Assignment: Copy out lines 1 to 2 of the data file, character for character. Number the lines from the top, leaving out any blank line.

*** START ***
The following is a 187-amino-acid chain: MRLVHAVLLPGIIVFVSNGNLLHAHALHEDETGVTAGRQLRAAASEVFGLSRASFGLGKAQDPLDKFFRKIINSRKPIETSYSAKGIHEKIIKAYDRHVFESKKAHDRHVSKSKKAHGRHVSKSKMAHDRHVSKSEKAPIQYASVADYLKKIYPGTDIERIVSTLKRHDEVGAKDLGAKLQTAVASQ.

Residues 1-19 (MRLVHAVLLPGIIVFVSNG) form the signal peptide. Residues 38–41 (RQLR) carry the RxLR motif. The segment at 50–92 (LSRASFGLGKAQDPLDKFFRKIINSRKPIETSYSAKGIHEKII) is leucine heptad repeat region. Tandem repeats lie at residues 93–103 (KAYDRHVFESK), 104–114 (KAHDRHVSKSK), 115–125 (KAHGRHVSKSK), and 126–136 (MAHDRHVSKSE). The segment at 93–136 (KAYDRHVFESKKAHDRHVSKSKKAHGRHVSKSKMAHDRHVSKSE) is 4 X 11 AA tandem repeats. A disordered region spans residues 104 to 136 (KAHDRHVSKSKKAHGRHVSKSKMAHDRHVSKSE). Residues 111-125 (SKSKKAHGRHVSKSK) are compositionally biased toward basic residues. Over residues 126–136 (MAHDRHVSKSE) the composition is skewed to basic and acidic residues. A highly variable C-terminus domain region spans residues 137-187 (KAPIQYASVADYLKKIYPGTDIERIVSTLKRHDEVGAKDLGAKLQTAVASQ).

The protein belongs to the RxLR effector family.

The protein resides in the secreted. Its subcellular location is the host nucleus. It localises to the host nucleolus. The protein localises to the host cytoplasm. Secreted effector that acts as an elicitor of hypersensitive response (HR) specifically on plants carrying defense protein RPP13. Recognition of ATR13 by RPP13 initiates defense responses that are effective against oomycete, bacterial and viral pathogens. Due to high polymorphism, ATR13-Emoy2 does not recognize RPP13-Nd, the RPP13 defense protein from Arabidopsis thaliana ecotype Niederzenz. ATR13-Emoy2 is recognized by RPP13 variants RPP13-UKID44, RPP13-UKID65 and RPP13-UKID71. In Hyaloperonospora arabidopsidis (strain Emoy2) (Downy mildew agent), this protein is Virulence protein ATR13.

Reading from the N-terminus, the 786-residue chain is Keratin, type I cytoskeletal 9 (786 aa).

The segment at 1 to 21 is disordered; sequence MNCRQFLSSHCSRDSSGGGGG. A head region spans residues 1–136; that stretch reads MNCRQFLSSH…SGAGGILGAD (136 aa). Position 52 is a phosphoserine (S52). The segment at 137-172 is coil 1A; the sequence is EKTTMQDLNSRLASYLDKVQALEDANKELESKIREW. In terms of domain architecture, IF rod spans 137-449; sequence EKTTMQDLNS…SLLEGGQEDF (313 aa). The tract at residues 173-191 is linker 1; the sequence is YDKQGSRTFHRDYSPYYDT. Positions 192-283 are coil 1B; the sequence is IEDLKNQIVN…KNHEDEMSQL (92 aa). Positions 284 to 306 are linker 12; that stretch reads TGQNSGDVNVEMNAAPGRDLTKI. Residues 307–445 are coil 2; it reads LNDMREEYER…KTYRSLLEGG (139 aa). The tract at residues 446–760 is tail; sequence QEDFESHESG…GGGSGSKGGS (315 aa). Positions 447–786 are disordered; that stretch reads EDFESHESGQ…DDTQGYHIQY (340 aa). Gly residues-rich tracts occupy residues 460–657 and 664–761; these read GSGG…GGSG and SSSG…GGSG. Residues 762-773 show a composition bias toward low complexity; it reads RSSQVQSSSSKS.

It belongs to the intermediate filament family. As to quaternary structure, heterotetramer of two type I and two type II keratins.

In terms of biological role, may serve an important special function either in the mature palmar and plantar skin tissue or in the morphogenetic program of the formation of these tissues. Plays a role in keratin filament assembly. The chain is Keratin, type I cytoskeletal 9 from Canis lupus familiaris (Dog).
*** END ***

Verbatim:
The following is a 187-amino-acid chain: MRLVHAVLLPGIIVFVSNGNLLHAHALHEDETGVTAGRQLRAAASEVFGLSRASFGLGKAQDPLDKFFRKIINSRKPIETSYSAKGIHEKIIKAYDRHVFESKKAHDRHVSKSKKAHGRHVSKSKMAHDRHVSKSEKAPIQYASVADYLKKIYPGTDIERIVSTLKRHDEVGAKDLGAKLQTAVASQ.

Residues 1-19 (MRLVHAVLLPGIIVFVSNG) form the signal peptide. Residues 38–41 (RQLR) carry the RxLR motif. The segment at 50–92 (LSRASFGLGKAQDPLDKFFRKIINSRKPIETSYSAKGIHEKII) is leucine heptad repeat region. Tandem repeats lie at residues 93–103 (KAYDRHVFESK), 104–114 (KAHDRHVSKSK), 115–125 (KAHGRHVSKSK), and 126–136 (MAHDRHVSKSE). The segment at 93–136 (KAYDRHVFESKKAHDRHVSKSKKAHGRHVSKSKMAHDRHVSKSE) is 4 X 11 AA tandem repeats. A disordered region spans residues 104 to 136 (KAHDRHVSKSKKAHGRHVSKSKMAHDRHVSKSE). Residues 111-125 (SKSKKAHGRHVSKSK) are compositionally biased toward basic residues. Over residues 126–136 (MAHDRHVSKSE) the composition is skewed to basic and acidic residues. A highly variable C-terminus domain region spans residues 137-187 (KAPIQYASVADYLKKIYPGTDIERIVSTLKRHDEVGAKDLGAKLQTAVASQ).